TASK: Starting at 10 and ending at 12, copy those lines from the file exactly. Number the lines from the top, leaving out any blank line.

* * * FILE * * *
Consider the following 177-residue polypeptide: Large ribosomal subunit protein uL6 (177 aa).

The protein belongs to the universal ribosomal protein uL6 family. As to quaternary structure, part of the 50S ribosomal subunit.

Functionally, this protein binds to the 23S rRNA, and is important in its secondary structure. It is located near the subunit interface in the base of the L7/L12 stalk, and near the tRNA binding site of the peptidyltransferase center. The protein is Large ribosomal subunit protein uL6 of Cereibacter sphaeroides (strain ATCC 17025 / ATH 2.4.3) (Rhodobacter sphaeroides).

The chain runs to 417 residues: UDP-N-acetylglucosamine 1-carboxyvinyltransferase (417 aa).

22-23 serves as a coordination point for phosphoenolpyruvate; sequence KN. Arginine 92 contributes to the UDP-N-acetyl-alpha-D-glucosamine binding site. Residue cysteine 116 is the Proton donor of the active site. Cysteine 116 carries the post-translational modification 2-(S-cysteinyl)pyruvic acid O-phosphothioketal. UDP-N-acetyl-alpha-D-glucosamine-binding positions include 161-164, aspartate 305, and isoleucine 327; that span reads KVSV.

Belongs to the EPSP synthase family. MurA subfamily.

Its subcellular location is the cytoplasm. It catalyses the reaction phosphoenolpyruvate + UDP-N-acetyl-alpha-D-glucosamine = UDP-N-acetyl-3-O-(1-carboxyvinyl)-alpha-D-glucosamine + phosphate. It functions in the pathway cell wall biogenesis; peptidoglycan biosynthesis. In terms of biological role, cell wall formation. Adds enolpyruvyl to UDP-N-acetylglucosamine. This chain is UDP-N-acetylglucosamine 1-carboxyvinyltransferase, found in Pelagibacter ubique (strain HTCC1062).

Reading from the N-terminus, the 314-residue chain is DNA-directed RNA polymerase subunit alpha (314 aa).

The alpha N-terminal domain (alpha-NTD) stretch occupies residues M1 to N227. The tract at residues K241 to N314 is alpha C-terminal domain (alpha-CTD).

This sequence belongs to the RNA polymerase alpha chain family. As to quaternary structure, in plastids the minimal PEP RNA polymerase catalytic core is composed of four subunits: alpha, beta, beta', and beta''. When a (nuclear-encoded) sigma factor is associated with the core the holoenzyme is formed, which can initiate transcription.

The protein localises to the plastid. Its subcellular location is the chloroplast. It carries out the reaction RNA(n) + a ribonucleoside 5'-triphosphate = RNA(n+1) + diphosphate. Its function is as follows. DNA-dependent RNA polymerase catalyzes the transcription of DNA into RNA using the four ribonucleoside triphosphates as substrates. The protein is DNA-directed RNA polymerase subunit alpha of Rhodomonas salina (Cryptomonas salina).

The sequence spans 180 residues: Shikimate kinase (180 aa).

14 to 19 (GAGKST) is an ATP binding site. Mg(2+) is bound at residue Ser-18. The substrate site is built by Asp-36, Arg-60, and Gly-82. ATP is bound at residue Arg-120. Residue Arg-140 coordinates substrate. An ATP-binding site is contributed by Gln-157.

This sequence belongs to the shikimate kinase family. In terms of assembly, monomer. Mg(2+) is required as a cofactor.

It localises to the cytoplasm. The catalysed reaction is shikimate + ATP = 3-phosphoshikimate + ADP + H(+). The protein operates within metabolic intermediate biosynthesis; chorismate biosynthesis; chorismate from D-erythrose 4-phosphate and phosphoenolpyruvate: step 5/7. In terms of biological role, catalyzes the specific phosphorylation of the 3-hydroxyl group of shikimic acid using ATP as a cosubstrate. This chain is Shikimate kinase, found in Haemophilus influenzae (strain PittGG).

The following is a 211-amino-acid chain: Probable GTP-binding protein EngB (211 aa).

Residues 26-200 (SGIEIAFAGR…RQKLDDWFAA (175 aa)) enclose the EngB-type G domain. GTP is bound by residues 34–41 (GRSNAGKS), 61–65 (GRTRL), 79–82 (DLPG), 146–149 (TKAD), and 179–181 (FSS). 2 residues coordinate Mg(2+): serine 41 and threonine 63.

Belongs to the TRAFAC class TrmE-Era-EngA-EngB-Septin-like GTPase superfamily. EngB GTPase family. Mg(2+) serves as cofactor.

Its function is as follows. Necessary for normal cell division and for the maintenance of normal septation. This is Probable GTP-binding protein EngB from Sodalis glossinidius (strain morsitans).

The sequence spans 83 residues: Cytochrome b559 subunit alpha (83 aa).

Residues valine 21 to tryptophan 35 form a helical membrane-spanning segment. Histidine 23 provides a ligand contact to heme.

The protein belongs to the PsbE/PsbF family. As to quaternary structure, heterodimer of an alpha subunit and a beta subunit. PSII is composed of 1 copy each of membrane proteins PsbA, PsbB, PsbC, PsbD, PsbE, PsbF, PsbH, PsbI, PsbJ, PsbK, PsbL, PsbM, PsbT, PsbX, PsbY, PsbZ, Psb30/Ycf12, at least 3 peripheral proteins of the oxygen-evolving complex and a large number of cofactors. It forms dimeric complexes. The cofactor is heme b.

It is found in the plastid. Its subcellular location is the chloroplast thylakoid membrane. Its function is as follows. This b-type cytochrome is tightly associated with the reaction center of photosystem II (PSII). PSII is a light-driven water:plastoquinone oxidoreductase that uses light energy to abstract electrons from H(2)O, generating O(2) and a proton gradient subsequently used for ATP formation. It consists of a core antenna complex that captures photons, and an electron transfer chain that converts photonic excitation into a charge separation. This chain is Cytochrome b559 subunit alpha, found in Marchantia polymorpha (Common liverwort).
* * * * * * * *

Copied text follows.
This sequence belongs to the RNA polymerase alpha chain family. As to quaternary structure, in plastids the minimal PEP RNA polymerase catalytic core is composed of four subunits: alpha, beta, beta', and beta''. When a (nuclear-encoded) sigma factor is associated with the core the holoenzyme is formed, which can initiate transcription.

The protein localises to the plastid. Its subcellular location is the chloroplast. It carries out the reaction RNA(n) + a ribonucleoside 5'-triphosphate = RNA(n+1) + diphosphate. Its function is as follows. DNA-dependent RNA polymerase catalyzes the transcription of DNA into RNA using the four ribonucleoside triphosphates as substrates. The protein is DNA-directed RNA polymerase subunit alpha of Rhodomonas salina (Cryptomonas salina).

The sequence spans 180 residues: Shikimate kinase (180 aa).